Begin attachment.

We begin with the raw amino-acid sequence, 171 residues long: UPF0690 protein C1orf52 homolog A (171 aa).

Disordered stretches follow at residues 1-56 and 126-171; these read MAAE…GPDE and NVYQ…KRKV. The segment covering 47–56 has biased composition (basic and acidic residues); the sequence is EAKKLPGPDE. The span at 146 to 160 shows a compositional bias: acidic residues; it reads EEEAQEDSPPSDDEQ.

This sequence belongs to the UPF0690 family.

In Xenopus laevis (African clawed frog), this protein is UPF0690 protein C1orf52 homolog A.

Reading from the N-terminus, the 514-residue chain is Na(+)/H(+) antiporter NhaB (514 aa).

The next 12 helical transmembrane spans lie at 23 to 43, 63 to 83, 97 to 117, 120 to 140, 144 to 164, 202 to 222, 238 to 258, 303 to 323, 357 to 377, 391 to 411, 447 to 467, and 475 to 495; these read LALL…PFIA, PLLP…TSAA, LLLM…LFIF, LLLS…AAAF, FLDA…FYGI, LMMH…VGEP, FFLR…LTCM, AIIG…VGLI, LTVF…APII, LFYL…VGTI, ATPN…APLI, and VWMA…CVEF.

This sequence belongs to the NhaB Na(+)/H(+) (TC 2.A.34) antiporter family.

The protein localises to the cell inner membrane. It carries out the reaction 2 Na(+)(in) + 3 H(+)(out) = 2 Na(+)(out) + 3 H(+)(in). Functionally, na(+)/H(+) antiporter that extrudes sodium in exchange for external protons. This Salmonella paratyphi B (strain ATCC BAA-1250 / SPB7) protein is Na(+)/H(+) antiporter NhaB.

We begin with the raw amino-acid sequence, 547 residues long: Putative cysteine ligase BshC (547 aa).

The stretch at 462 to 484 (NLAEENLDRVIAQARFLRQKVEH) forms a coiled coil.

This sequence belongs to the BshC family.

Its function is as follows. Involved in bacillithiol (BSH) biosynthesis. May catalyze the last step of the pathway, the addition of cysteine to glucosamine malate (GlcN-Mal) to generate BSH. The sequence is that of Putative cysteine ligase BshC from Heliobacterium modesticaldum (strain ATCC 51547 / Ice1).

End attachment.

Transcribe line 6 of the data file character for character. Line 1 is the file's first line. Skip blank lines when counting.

The next 12 helical transmembrane spans lie at 23 to 43, 63 to 83, 97 to 117, 120 to 140, 144 to 164, 202 to 222, 238 to 258, 303 to 323, 357 to 377, 391 to 411, 447 to 467, and 475 to 495; these read LALL…PFIA, PLLP…TSAA, LLLM…LFIF, LLLS…AAAF, FLDA…FYGI, LMMH…VGEP, FFLR…LTCM, AIIG…VGLI, LTVF…APII, LFYL…VGTI, ATPN…APLI, and VWMA…CVEF.